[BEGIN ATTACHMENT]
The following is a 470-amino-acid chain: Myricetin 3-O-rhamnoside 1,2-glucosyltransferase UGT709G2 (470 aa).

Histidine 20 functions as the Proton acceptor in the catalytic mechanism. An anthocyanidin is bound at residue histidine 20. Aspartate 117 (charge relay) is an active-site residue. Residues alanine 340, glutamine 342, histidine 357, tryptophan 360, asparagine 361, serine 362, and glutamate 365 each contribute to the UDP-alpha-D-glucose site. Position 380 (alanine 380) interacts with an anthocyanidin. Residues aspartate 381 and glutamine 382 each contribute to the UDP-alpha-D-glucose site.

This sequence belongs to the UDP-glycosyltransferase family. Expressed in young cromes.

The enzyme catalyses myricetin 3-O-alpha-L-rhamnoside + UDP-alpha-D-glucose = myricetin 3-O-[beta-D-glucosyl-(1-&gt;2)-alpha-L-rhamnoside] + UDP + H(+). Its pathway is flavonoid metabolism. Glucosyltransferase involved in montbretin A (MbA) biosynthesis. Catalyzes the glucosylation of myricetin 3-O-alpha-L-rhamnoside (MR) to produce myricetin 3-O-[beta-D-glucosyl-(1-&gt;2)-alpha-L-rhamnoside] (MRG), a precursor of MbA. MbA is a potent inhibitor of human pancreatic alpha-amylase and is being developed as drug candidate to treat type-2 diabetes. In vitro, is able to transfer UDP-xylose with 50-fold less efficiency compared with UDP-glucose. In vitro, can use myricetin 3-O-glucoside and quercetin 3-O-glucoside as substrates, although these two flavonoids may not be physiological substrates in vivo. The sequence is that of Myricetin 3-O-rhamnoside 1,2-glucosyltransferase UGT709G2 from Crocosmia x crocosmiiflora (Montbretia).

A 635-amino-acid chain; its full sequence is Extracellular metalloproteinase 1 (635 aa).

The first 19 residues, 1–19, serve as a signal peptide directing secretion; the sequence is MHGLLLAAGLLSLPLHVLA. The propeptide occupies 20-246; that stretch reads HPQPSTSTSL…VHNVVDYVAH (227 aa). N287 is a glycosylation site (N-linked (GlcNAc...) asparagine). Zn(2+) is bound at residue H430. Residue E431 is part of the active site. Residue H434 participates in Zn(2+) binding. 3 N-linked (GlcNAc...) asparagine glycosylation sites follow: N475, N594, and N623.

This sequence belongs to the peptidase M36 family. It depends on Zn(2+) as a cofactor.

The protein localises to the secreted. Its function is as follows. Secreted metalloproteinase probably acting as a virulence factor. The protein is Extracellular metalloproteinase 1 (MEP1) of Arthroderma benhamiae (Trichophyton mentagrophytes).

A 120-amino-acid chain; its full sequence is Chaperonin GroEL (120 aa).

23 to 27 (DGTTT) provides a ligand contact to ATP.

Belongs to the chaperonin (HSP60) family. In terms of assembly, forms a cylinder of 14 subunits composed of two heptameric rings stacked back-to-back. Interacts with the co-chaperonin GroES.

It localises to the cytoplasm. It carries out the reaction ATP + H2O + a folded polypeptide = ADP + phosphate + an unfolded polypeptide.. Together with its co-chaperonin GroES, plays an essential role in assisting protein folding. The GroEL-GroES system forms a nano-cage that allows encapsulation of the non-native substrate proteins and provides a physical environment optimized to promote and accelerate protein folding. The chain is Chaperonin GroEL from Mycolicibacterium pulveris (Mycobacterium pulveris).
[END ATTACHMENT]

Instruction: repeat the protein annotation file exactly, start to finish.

The following is a 470-amino-acid chain: Myricetin 3-O-rhamnoside 1,2-glucosyltransferase UGT709G2 (470 aa).

Histidine 20 functions as the Proton acceptor in the catalytic mechanism. An anthocyanidin is bound at residue histidine 20. Aspartate 117 (charge relay) is an active-site residue. Residues alanine 340, glutamine 342, histidine 357, tryptophan 360, asparagine 361, serine 362, and glutamate 365 each contribute to the UDP-alpha-D-glucose site. Position 380 (alanine 380) interacts with an anthocyanidin. Residues aspartate 381 and glutamine 382 each contribute to the UDP-alpha-D-glucose site.

This sequence belongs to the UDP-glycosyltransferase family. Expressed in young cromes.

The enzyme catalyses myricetin 3-O-alpha-L-rhamnoside + UDP-alpha-D-glucose = myricetin 3-O-[beta-D-glucosyl-(1-&gt;2)-alpha-L-rhamnoside] + UDP + H(+). Its pathway is flavonoid metabolism. Glucosyltransferase involved in montbretin A (MbA) biosynthesis. Catalyzes the glucosylation of myricetin 3-O-alpha-L-rhamnoside (MR) to produce myricetin 3-O-[beta-D-glucosyl-(1-&gt;2)-alpha-L-rhamnoside] (MRG), a precursor of MbA. MbA is a potent inhibitor of human pancreatic alpha-amylase and is being developed as drug candidate to treat type-2 diabetes. In vitro, is able to transfer UDP-xylose with 50-fold less efficiency compared with UDP-glucose. In vitro, can use myricetin 3-O-glucoside and quercetin 3-O-glucoside as substrates, although these two flavonoids may not be physiological substrates in vivo. The sequence is that of Myricetin 3-O-rhamnoside 1,2-glucosyltransferase UGT709G2 from Crocosmia x crocosmiiflora (Montbretia).

A 635-amino-acid chain; its full sequence is Extracellular metalloproteinase 1 (635 aa).

The first 19 residues, 1–19, serve as a signal peptide directing secretion; the sequence is MHGLLLAAGLLSLPLHVLA. The propeptide occupies 20-246; that stretch reads HPQPSTSTSL…VHNVVDYVAH (227 aa). N287 is a glycosylation site (N-linked (GlcNAc...) asparagine). Zn(2+) is bound at residue H430. Residue E431 is part of the active site. Residue H434 participates in Zn(2+) binding. 3 N-linked (GlcNAc...) asparagine glycosylation sites follow: N475, N594, and N623.

This sequence belongs to the peptidase M36 family. It depends on Zn(2+) as a cofactor.

The protein localises to the secreted. Its function is as follows. Secreted metalloproteinase probably acting as a virulence factor. The protein is Extracellular metalloproteinase 1 (MEP1) of Arthroderma benhamiae (Trichophyton mentagrophytes).

A 120-amino-acid chain; its full sequence is Chaperonin GroEL (120 aa).

23 to 27 (DGTTT) provides a ligand contact to ATP.

Belongs to the chaperonin (HSP60) family. In terms of assembly, forms a cylinder of 14 subunits composed of two heptameric rings stacked back-to-back. Interacts with the co-chaperonin GroES.

It localises to the cytoplasm. It carries out the reaction ATP + H2O + a folded polypeptide = ADP + phosphate + an unfolded polypeptide.. Together with its co-chaperonin GroES, plays an essential role in assisting protein folding. The GroEL-GroES system forms a nano-cage that allows encapsulation of the non-native substrate proteins and provides a physical environment optimized to promote and accelerate protein folding. The chain is Chaperonin GroEL from Mycolicibacterium pulveris (Mycobacterium pulveris).